While flying to San Francisco today I read an article that got me thinking… It discussed the fact that it is inevitable that a unified gaming platform is coming. It referenced past examples of commodification (when an item that previously was not a commodity becomes one). The primary example was the cell phone and how it started as a status symbol and they were expensive and all they allowed you do was make calls. Now they are small, play music, record video and for the most part are no longer status symbols… essentially a commodity.
History shows that technology always becomes commodified and follows similar life cycle patterns. This is now happening with gaming consoles. Gaming consoles today do more than the market wants or needs. Now they serve as your media hub for movies, pictures, the web, etc… Once you reach the point in a products lifeccle where you are positioning more features than the market needs you begin to commoditize your offering.
The current splits between systems also greatly impact publishers as they have to decide whether they are going to release a title across the major first party systems or go with a proprietary system and receive additional compensation. This model is counter productive in some ways as additional resources are utilized not in the creation or enhancement of the gaming experience but to ensure the game ports to the specific format. Also there is more content being released that is not necessarily competing directly with other titles on other systems. This in turn dilutes the publishers efforts as they are not receiving the type of market penetration that is conducive to larger profit margins.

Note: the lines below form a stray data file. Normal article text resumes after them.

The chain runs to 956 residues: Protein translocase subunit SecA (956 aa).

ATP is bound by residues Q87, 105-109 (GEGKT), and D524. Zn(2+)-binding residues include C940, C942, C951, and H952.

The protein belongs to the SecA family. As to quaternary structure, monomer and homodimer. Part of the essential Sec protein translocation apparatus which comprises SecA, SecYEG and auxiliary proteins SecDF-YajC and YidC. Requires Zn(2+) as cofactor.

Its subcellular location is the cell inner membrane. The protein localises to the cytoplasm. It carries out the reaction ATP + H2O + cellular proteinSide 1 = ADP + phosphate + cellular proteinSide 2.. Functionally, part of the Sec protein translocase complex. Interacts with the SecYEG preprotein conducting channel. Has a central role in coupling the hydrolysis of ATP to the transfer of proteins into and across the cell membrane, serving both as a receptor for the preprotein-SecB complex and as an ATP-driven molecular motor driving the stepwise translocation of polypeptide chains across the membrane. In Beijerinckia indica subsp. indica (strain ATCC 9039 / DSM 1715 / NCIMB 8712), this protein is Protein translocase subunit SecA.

In esssence these factors will lead to the inevitable which is a one-console future. The article stated that this would not occur because we want one but because the market cannot sustain itself. What would happen if this were the case? You would see a drop in hardware cost and an increase in manufacturers as this would de-emphasizes the importance of the hardware (Think TV’s in recent years) and allows game publishers with 100% market penetration which would lead to cheaper games as publishers would not have to split resources between two versions of the same game. This would also create more of a channel approach to distribution.
What are your thoughts? Is a unified console a reality? Can the market continue to sustain the current fragmentation? If it were based on the current generation consoles I would call it the WiS360… or the PSWii60.
One Reply to “One Console”
I don’t think it’s possible…for a number of reasons. First off, if market conditions allowed for a unified console to succeed, it would have already happened. This industry has been around for 20+ years now and there are quite a few of us know who grew up on games. People generally talk about this at least once in 5 years and maybe someone will try to do it and fail. Secondly, gaming has always pushed the hardware envelope and gamers have grown up seeing exponential technical improvements every 3-4 years. It’s unrealistic to commoditize any product that undergoes such drastic improvements so quickly. Thought leaders often cite examples like Digital Cameras being embedded in cell phones and stand alone DVRs (like Tivo) now being embedded in cable/satellite boxes to say that gaming will follow a similar route. While to some extent that is true (the casual games scene), we will have to reach a point where games can’t improve graphically and are indistinguishable from real life before we see the platforms unify. And even when the platforms are pretty close graphically (360 and PS3), it’s very likely that they will differentiate themselves by unique offerings (like Xbox Live).